Other than Milk and Honey’s questioning use of tenor and vehicle throughout, the book has a few interesting stylistic qualities to it, like the incorporation of the minimalistic drawings and the story-like layout of the four main sections The Hurting, The Loving, The Breaking, and The Healing – you really get a sense of a real, ongoing experience that someone’s been through as you move from poem to poem and section to section. The other interesting thing about Milk and Honey is that all of the poems are written in free verse. Tess explained that sometimes free verse can be sonic to produce sounds, but basically there is no purpose to the amount of syllables chosen, unlike a haiku or a sonnet or limerick. I thought the free verse worked well for the most part as it leant a more modern approach. However, this combined with the tenor-less images in most of the poems made the majority of the book read like Tumblr posts with the recurring theme “Woe is me.” Poetry that’s self-pitying, Tess explained, tends to lend itself to sentimentality, which often has repetitive themes and images already, so it’s not super original or ground breaking literature.

However, despite all of that, I have to say hats off to Rupi Kaur for accomplishing publication at such a young age (22!) and for discussing some very dark, intimate experiences about feminism and sex. Even though Rupi Kaur is still a young poet, she certainly seems like an up-and-coming voice in modern poetry and feminism, and Milk and Honey is definitely a valuable read for everyone, both men and women, teens and adults.

I learned a lot from my experience with this book – it showed me that poetry doesn’t have to be stuffy and flowery or abstract and unintelligible, and that is isn’t just for the ‘high-brow’ readers of society (maybe I’m super old fashioned for thinking that but for some reason that’s how I always saw poetry! I’m sure I’m not alone…). I think this type of ‘hipster’ poetry would do well to be introduced in high school English classrooms as a way to keep students educated and interested since let’s face it – most teenagers dread the poetry unit in class to some degree, but perhaps poetry in the style of Milk and Honey would shake things up.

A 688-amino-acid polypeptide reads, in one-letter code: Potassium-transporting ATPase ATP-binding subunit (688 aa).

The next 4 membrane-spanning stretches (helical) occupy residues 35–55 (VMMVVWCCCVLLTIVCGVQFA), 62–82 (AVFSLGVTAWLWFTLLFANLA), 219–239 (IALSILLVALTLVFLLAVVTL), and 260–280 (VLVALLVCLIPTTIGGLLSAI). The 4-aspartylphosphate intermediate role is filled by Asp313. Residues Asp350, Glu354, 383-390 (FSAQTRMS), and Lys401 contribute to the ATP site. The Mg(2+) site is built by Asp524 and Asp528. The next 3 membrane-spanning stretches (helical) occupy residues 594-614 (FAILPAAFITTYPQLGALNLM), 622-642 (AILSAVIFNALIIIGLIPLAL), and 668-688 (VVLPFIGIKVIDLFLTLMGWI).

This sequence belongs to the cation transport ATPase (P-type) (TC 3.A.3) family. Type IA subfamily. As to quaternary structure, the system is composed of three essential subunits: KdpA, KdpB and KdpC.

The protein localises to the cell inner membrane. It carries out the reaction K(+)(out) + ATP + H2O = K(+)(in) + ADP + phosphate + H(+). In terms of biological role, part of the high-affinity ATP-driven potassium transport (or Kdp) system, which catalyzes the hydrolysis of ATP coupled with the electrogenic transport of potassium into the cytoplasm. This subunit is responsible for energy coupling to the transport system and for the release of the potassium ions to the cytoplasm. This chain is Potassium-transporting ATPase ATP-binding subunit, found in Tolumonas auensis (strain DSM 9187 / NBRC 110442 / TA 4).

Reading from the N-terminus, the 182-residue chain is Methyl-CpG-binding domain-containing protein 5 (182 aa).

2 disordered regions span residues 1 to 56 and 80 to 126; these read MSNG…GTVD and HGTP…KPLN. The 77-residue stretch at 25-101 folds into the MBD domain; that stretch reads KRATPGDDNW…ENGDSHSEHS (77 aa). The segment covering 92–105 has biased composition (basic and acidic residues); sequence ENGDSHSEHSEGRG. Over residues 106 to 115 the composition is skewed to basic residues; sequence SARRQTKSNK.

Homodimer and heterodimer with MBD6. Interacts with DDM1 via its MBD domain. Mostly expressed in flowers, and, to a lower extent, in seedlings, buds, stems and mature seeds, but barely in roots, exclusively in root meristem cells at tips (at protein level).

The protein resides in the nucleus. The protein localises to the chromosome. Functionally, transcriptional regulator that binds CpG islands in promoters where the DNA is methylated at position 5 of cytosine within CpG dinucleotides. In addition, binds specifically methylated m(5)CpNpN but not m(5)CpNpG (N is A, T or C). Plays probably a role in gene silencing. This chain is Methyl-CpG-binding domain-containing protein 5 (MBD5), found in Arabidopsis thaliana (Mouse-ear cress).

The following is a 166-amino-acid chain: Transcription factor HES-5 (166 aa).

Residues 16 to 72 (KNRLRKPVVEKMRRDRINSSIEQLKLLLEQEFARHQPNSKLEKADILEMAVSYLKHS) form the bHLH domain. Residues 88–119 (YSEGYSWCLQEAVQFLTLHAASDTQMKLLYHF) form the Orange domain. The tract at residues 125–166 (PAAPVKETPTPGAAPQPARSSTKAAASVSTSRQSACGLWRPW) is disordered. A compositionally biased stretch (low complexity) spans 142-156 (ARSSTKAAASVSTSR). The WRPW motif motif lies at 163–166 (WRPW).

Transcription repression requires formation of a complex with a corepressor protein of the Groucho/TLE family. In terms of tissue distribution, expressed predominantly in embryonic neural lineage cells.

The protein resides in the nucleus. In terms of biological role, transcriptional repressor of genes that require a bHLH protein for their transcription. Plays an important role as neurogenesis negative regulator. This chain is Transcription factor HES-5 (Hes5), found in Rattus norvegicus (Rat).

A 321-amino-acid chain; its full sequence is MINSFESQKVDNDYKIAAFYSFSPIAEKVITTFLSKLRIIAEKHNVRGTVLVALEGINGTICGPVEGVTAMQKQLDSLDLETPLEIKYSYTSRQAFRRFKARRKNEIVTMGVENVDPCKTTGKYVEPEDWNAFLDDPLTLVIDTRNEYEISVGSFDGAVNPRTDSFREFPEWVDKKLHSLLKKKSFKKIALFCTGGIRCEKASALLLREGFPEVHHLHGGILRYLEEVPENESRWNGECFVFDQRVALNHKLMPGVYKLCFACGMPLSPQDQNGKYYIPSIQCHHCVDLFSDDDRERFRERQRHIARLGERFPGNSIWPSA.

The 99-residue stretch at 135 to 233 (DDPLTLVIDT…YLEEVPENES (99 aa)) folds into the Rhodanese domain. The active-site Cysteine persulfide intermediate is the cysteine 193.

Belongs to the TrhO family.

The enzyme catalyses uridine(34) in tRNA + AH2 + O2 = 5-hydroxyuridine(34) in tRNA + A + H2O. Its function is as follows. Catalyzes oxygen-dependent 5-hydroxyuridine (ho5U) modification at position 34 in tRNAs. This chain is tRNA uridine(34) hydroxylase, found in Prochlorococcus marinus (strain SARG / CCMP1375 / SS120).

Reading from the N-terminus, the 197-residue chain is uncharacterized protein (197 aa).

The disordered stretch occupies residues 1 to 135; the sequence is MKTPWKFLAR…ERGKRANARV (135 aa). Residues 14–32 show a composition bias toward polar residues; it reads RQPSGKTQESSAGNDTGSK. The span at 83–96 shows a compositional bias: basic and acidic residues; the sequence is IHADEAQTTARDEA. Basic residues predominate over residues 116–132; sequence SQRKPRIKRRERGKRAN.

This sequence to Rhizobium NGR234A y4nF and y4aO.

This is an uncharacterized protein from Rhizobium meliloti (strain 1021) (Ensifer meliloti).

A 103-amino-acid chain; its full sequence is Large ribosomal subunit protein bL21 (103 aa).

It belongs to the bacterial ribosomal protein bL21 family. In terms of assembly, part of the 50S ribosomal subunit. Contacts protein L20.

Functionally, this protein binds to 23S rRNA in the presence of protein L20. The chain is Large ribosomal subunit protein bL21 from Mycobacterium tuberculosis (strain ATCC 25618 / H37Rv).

I was also pretty lucky to have Tess’s awesome poetry lesson to help me review this book. She’s the best teacher I know; her explanations were easy to understand and gave clarity to my thoughts on Milk and Honey – I’m even inspired to try my own free verse poetry someday – something that’s alway intimidated me. If you’d like to know more about Tess, who teaches English and Creative Writing, you can check out her website here.

Otherwise, I’d love to know your thoughts on this book. Please share below!